Despite all the recent discussions around virtual reality and metaverses, we are no strangers to the idea of virtual clothing. Video games such as The Sims have long incorporated the use of interchangeable outfits on their characters, which were often bought with in-game currencies acquired through gameplay alone.
However, virtual clothing has since developed into having its own genuine, real-world value and economy. Let’s look at a few examples of this and explore how digital forms of apparel benefit their users.
With over 80 million active monthly users, Fortnite has been massively successful as a free online game. But there are caveats to what you can do in the game for free, including limited cosmetics. Battle Royale is the free part of Fortnite, which comes along with an assortment of also-free spin-off modes.
This version, however, does not give players choices of “skins” beyond a basic male and female character. In other words, to have more of a defined look in Fortnite, you have to pay up and get a “Battle Pass” – which is paid for through an in-game currency called V-bucks.
In order to get V-bucks onto your account, you need to pay real money. Does this sound worth it to you? If not, maybe you’d be surprised to know that in 2021, Epic Games made $50 million from one set of Fortnite skins. Epic revealed that it sold 3.3 million NFL-branded skins during their run in November and December. Each skin was 1,500 V-bucks each, which is about $15 if you don’t include bundles – that’s around $50 million from just one set of skins.
Virtual sneaker company called RTFKT apparently gained massive success due to more people going online at the start of COVID. The blockchain-based business sells limited-edition NFTs of sneakers which can be applied onto photos and videos using a Snapchat filter or worn by an avatar in certain virtual worlds.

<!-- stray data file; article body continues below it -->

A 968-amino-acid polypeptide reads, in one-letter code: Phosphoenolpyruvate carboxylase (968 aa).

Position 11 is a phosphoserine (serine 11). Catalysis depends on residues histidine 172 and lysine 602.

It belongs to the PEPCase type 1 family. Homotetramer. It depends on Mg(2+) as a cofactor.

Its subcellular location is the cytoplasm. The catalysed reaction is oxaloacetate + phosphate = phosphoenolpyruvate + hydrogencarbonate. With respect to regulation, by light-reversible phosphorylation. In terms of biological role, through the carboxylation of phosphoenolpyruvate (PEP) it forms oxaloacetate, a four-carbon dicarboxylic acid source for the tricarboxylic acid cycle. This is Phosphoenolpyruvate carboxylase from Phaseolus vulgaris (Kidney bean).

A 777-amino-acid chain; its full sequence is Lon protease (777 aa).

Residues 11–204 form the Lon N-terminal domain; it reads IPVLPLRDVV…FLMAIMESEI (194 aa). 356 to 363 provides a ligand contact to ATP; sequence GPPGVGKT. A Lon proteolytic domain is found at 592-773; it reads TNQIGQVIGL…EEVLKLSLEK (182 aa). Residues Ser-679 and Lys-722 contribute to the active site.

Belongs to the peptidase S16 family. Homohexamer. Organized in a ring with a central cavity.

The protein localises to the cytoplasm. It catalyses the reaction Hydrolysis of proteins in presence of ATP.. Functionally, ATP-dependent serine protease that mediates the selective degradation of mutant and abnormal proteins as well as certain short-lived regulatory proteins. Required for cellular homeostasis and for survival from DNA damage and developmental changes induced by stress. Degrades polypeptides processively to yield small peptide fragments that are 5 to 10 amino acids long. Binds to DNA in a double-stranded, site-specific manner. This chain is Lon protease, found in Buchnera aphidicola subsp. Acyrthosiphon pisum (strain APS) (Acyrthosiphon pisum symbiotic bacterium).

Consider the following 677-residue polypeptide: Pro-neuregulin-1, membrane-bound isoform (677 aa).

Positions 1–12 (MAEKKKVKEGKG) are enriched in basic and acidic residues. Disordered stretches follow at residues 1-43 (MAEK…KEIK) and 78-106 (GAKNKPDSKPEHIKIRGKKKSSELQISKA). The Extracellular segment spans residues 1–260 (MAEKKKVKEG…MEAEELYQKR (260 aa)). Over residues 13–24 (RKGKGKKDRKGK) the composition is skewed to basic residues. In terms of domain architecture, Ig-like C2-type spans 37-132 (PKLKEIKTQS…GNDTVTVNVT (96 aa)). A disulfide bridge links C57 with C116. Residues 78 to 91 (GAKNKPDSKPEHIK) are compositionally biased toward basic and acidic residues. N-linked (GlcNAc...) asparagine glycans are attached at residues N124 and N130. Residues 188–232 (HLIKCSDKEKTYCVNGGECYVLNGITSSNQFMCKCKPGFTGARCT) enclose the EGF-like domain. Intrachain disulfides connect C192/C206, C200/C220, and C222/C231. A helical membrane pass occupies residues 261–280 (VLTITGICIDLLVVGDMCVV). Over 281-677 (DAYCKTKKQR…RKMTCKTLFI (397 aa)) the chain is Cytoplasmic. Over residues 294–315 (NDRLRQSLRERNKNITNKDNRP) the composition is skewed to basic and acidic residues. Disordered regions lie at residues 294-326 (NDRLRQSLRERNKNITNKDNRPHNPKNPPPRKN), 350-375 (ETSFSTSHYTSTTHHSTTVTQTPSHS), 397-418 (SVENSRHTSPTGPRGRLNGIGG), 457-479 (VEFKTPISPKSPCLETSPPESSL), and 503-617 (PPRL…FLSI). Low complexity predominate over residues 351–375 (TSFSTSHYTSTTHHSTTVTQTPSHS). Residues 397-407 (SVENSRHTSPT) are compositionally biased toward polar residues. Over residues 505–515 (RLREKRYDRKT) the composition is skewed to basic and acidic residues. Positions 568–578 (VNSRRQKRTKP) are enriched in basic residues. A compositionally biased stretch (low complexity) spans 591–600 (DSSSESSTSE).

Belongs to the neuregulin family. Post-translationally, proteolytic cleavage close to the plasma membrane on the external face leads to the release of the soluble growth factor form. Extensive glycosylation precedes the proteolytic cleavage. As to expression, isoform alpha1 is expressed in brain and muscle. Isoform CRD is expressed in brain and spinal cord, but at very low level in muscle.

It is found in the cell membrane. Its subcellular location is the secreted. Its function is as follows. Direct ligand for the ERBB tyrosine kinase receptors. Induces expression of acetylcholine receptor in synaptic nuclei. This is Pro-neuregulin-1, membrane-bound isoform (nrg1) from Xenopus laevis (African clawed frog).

With an audience ranging from ages 15 up to people in their thirties, RTFKT has achieved $7 million in sales. Some limited-edition versions have even sold in auctions for huge amounts ranging between $10,000 to $60,000.
What Do People Gain?
What is remarkable about the virtual clothing NFT space is that the non-fungible tokens (NFTs) sometimes correspond with a physical item of clothing. RTFKT’s virtual sneakers, for instance, can also be used as a token that can redeem a free physical version of the shoe. However, 1 in 20 customers do not redeem that token. Jim McNelis, founder of NFT company nft42, admitted he was among those who stay clear of these corresponding physical NFT items:
“I didn’t do the redemption stuff because I couldn’t be bothered…I try to avoid the physical stuff as much as possible.” – Jim McNelis
So what exactly do people gain from paying for virtual clothing? In a sense, the timely success of RTFKT at the beginning of COVID speaks for itself. Wherever people choose to spend their time in public is where they are most likely to make an effort to represent themselves as individuals.
In particular, when that public place becomes the internet, all of a sudden, people can choose to be whoever they want to be – of course, within certain parameters. For instance, Roblox characters still need to look like Roblox characters to maintain the branding of that world. But beyond that, digital avatars give people a chance to creatively express themselves in digital spaces where perhaps, they feel the most validated or true to themselves.
Faith Tribe Clothing NFTs
Faith Tribe’s desire for the users of their NFT clothing platform is slightly different from that of the gaming world. Those in Faith Tribe will be able to own, collect and trade digital and physical NFTs.
However, two things that the platform will focus on are a collaboration between users and the actual process of designing the clothes on the platform itself. Faith Tribe is a multi-platform blockchain solution enabling creators to design, customize, mint, and distribute their own digital fashion assets. Faith Tribe is the name of the design platform, and it will give buyers easy access to production-scale customization. Although there are no characters or avatars in Faith Tribe, NFTs on the platform can still be worn if they are to the user’s tastes.
Physical Faith Tribe clothing items will also be made and sold on the blockchain, and purchasing these items will be done by obtaining and spending FTRB (Faith Tribe Coin), the native token of the ecosystem.
Faith Connexion’s goal is to go beyond just personal expression and individuality through virtual clothing. Operating as “Faith Tribe,” it aims to unlock new opportunities for designers and creators worldwide through the beauty of community and collaboration.
The team is developing the first decentralized and community-owned ecosystem for the collaborative creation of fashion items, which in a way has done slightly differently to gaming metaverses. There may not be any avatars wearing Faith Tribe NFTs, but real connections will stem from their production. Besides, physical clothing items are worn in the real world still matter, no matter how many people turn down free sneakers.